WASHINGTON — Many coal-fired power plants in the United States lack widely available pollution controls for the highly toxic metal mercury, and mercury emissions recently increased at more than half of the country's 50 largest mercury-emitting power plants, according to a report Wednesday.
Five of the 10 plants with the highest amount of mercury emitted are in Texas, according to the nonpartisan Environmental Integrity Project. Plants in Georgia, Missouri, Alabama, Pennsylvania and Michigan also are in the top 10.
The report, which used the most recent data available from the Environmental Protection Agency, found that mercury emissions increased at 27 of the top 50 plants from 2007 to 2008. Overall, power plant emissions of mercury decreased 4.7 percent in that period, but that amount was far less than what would be possible with available emission controls, the report said.
Coal-fired power plants are the largest source of mercury pollution, generating more than 40 percent of U.S. emissions. Mercury released into the air settles in rivers and lakes, where it moves through the food chain to fish eaten by people.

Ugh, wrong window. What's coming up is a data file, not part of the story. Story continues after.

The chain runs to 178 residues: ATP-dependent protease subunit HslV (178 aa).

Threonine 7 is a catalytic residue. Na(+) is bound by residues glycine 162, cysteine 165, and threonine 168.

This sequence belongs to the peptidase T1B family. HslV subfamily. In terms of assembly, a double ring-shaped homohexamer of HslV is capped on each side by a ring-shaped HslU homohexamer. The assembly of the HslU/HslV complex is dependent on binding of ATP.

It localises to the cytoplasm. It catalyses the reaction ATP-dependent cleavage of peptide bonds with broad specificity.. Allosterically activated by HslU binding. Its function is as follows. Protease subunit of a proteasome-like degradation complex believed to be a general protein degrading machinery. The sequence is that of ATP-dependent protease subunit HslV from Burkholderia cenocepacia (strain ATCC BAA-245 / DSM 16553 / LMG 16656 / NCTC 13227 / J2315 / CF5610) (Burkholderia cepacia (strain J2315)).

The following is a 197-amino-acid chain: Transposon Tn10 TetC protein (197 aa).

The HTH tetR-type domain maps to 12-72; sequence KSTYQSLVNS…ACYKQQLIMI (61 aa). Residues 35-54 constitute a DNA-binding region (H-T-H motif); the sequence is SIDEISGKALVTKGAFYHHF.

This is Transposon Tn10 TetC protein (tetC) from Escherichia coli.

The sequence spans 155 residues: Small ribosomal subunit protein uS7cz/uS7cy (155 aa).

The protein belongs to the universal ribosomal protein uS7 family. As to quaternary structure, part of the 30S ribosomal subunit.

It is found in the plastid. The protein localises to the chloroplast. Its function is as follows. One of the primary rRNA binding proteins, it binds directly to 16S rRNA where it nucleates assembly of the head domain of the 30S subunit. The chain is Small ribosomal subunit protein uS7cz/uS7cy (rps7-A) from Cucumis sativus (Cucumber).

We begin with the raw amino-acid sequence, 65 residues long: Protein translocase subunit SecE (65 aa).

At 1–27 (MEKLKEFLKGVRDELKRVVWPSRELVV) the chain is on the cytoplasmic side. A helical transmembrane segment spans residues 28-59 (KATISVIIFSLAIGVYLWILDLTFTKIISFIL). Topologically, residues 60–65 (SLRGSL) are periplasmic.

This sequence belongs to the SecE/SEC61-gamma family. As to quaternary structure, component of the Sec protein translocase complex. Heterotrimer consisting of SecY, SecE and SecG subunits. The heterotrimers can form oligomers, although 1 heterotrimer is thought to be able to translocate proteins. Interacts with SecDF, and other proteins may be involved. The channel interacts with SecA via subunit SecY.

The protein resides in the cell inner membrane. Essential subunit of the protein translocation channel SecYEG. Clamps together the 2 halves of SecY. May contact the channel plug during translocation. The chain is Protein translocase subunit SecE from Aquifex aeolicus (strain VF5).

Sign Up and Save
Get six months of free digital access to The Modesto Bee
Mercury exposure in fetuses can result in children born with learning disabilities. Each year, more than 300,000 babies may have an increased risk of such exposure, the report said.
"Even though the technology exists today to dramatically reduce the mercury pollution, the U.S. power industry has delayed cleanup and barely made a dent in the power plant emissions," said Ilan Levin, an attorney with the Environmental Integrity Project.
"Delay by both the EPA and the electric power industry is what has caused this," he said.
Mercury emissions in some states have declined as power plants have added pollution controls for sulfur dioxide and particulate matter that have a side benefit of reducing mercury as well. Some of the pollution controls were added as a result of settlements of lawsuits seeking enforcement of federal and state regulations.
Since 1990, the EPA has been required under the Clean Air Act to impose pollution controls on many forms of air pollution, including mercury. To date, however, there is still no national regulation to limit mercury pollution.
The EPA is working on a mercury reduction rule and has agreed in a court settlement to complete it by November 2011. The agency adopted a cap-and-trade scheme of tradable mercury emission allowances in 2005, but a federal court ruled that it didn't comply with the clean air law and threw it out in 2008.
U.S. power plants emitted 44.7 tons of mercury in 2008. The EPA had forecast in 2005 that it was possible to reduce mercury emissions to 15 tons per year under the Bush administration's plan and with the use of pollution controls aimed at reducing smog and soot, and that stricter requirements could reduce it to 5 tons a year.
The Environmental Integrity Project is a nonprofit organization that promotes stronger enforcement of anti-pollution laws.
On the Net: www.environmentalintegrity.org.